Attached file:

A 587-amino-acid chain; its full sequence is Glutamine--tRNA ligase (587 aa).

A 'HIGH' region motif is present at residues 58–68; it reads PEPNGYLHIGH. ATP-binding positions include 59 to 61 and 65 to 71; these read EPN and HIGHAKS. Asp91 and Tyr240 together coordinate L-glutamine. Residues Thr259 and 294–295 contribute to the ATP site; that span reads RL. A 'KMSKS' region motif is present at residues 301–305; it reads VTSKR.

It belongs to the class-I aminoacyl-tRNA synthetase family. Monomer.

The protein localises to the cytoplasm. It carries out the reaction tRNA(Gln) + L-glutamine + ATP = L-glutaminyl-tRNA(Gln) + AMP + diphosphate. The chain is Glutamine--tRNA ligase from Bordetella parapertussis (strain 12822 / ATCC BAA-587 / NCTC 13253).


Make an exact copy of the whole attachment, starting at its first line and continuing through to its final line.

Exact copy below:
A 587-amino-acid chain; its full sequence is Glutamine--tRNA ligase (587 aa).

A 'HIGH' region motif is present at residues 58–68; it reads PEPNGYLHIGH. ATP-binding positions include 59 to 61 and 65 to 71; these read EPN and HIGHAKS. Asp91 and Tyr240 together coordinate L-glutamine. Residues Thr259 and 294–295 contribute to the ATP site; that span reads RL. A 'KMSKS' region motif is present at residues 301–305; it reads VTSKR.

It belongs to the class-I aminoacyl-tRNA synthetase family. Monomer.

The protein localises to the cytoplasm. It carries out the reaction tRNA(Gln) + L-glutamine + ATP = L-glutaminyl-tRNA(Gln) + AMP + diphosphate. The chain is Glutamine--tRNA ligase from Bordetella parapertussis (strain 12822 / ATCC BAA-587 / NCTC 13253).